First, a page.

IOWA CITY, Ia. — The much-maligned NCAA still revels in the student-athlete moniker, so perhaps some praise is heading Jake Gervase’s way after the preparation metaphor he dropped Tuesday.
“(With watching opponent’s film), it’s another whole class that you’re trying to study and prepare for, coming up for a big test on Saturday,” the Iowa safety said. “So it’s a big resource.”
Which makes this week’s Hawkeye cram sessions a bit interesting.
For the first time during Kirk Ferentz’s tenure (and likely well beyond that), Iowa’s Week 2 opponent has no Week 1 game film. Well, essentially no game film, after Iowa State’s opener against South Dakota State was canceled five minutes in because of inclement weather. The Cyclones snuck in one defensive series and a single offensive drive before lightning struck.
For foes as familiar as the Cy-Hawk participants, this unique twist isn’t likely to have an overwhelming impact on what unfolds Saturday at Kinnick Stadium. But considering how valuable players consider analyzing opponent tape in their game-week prep, adjustments have certainly been necessary in Iowa City.
“I mean, there’s always that sense of surprise, and you kind of almost take it like a first game again,” Hawkeyes center Keegan Render said. “You never know if there’s going to be some new changes, and I’m sure there will be.
“But basically, we’re just kind of going back and seeing last year’s game because we’re thinking that’s how they’re going to play (us again). Then just going forward and trying to be prepared for anything they throw at us.”
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No matter how dismissive Iowa’s situation may seem, the Hawkeyes are in a rare spot. Weather cancellations aren’t foreign concepts in college football, but they don’t occur often — especially during the opening weekend.
Over the previous 13 seasons, there have been just eight Week 1 FBS games to get either canceled or postponed and not made up later in the weekend. That includes the two last Saturday (Akron-Nebraska, along with Iowa State-South Dakota State).
In terms of altering opponents’ game prep, Week 1 terminations are really the only ones that carry some sort of impact. If storms hit any other week, teams have at least one game on film for foes to break down.
“If it happens, it happens — and you deal with it,” Ferentz said. “We've got a lot of film from a year ago with a lot of the prominent players that they have playing now. So you know, we use that film to try to study, and then conversely, they got a look at our guys and our new guys and that type of thing. I don't know if that's an edge or not. There's a lot of ways you could argue it I suppose.”
Ferentz said during Tuesday’s press conference that the closest mirroring scenario he’s experienced was one season, his Week 2 opponent played someone so terrible in Week 1 that the film was basically useless. However, a deeper dive through the Ferentz archives reveals he's actually encountered a similar situation to this week’s.
In 1992 — Ferentz’s final year at Maine — the Black Bears faced Division II Kutztown in Week 2. Maine had one game on tape, a 27-24 season--opening win over New Hampshire.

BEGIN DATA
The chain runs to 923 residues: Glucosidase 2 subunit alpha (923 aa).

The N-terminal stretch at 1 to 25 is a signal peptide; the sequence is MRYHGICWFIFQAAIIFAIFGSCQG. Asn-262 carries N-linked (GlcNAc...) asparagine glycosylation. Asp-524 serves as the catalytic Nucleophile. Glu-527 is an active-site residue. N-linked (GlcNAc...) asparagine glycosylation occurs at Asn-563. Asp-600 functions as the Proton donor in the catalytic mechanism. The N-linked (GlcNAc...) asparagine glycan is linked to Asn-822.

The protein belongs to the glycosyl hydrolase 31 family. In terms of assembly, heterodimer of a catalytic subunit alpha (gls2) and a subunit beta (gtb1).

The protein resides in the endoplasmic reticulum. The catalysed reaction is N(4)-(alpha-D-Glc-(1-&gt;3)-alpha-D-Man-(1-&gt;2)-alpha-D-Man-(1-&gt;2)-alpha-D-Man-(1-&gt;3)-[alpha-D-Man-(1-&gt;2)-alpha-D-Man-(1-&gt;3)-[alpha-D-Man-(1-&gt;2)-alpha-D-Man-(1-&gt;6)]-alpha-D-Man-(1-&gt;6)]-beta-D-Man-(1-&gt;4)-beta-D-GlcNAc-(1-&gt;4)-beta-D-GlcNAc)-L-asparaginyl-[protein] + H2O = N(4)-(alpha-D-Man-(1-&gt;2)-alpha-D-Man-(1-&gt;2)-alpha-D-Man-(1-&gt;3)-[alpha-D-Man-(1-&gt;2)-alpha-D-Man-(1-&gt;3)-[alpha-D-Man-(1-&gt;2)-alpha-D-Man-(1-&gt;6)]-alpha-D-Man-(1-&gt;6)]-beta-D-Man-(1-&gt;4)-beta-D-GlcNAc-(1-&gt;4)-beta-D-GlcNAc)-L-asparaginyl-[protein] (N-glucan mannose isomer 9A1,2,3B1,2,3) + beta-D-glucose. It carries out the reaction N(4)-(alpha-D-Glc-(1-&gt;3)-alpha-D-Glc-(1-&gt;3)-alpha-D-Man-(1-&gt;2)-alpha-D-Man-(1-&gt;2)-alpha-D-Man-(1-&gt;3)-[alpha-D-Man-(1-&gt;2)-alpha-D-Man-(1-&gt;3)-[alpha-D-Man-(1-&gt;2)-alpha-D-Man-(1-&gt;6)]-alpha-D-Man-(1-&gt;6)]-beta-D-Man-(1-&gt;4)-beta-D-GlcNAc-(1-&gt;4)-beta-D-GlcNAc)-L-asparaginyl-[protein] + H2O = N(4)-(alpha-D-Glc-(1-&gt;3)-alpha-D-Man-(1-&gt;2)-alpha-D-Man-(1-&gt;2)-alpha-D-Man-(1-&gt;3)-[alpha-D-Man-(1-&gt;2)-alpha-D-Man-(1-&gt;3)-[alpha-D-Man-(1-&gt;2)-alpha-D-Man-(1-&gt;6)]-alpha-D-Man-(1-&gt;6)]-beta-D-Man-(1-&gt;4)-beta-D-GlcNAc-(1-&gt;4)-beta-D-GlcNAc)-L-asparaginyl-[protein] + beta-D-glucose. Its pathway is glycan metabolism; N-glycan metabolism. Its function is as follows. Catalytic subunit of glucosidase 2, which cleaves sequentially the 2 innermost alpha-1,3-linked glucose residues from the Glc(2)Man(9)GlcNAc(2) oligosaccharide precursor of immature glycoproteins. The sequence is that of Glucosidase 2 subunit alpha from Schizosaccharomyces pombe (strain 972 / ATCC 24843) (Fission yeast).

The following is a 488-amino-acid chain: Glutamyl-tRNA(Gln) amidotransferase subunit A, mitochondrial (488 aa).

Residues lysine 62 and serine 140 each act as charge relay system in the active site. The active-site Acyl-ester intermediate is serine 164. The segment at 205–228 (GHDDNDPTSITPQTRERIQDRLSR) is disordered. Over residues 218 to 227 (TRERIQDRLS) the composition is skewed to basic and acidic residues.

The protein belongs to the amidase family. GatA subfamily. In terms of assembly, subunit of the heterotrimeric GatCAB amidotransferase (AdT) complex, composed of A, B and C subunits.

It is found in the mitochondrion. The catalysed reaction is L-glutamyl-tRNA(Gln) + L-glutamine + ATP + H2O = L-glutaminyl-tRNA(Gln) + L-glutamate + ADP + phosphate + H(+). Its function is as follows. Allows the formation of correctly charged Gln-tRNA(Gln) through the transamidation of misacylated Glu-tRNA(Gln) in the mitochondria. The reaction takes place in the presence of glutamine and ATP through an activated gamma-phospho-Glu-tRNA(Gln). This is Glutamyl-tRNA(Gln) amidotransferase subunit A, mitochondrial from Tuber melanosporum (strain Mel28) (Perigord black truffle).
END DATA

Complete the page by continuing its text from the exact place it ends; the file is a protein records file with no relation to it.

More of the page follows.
Kutztown had shown nothing. Weather didn’t play a factor, but the Sept. 12 trip to Maine was the Golden Bears’ 1992 season-opener. Ferentz’s squad emerged victorious, 10-0, for what it’s worth.
Twenty-six years later, after a sizable jump from the Yankee Conference to the Big Ten, it’s safe to say Ferentz’s resources have improved a tad in handling this oddity again.
As he, Render and other Hawkeyes alluded to, Cy-Hawk 2017 has been rolling on iPads and projectors all week — as Iowa looks to dissect every Cyclone tendency, formation and instinct imaginable from the film it has.
It’s not an exact replica, but enough pivotal pieces are back. Iowa State returns 12 starters from last year’s 44-41 overtime thriller, most notably David Montgomery, Hakeem Butler, Marcel Spears, Brian Peavy, D’Andre Payne and others.
“Whatever stuff they used that worked against us last year, I can expect to see that, because who wouldn’t use something that worked previously?” said wide receiver Ihmir Smith-Marsette, who caught two touchdowns in Ames, including the game-winner.
“It helps me on gameday because when I see something — and I’ve seen it on film — it’s so much easier to react and do what I’ve been planning to do to perfection in that moment. It really helps, breaking down whatever you see on the film. And then it coming at game speed, it’s even better because it’s easier.”
There’s one obvious wrinkle the 2017 Cy-Hawk tape won’t provide. Quarterback Kyle Kempt was still a backup last Sept. 9, sitting behind Jacob Park until taking over at Oklahoma on Oct. 7.
There’s plenty of quality film on the redshirt senior — the Liberty Bowl win last December, the regular-season finale at Kansas State and of course the signature Sooner upset — and Iowa will likely lean on late-season tape to analyze Kempt the best it can.
He did lead one drive last week, capping it with a 55-yard touchdown pass to Deshaunte Jones. But it’s hard to gauge much off a handful of snaps.
Even without the cancellation, games from last season would’ve been mixed in with players’ typical workload. Just about every Hawkeye Tuesday pegged opponent’s game tape as the top resource during game prep, some saying they spend anywhere from 10 to 20 hours per week analyzing film.
Call it a player’s study guide, for an exam taken in a 69,000-seat classroom.
“You’re studying for a big test,” Gervase said, “and you’ve got to be ready to go on gameday.”
Even if the circumstances are a bit different this week.
Dargan Southard covers Iowa and UNI athletics, recruiting and preps for the Des Moines Register, HawkCentral.com and the Iowa City Press-Citizen. Email him at firstname.lastname@example.org or follow him on Twitter at @Dargan_Southard.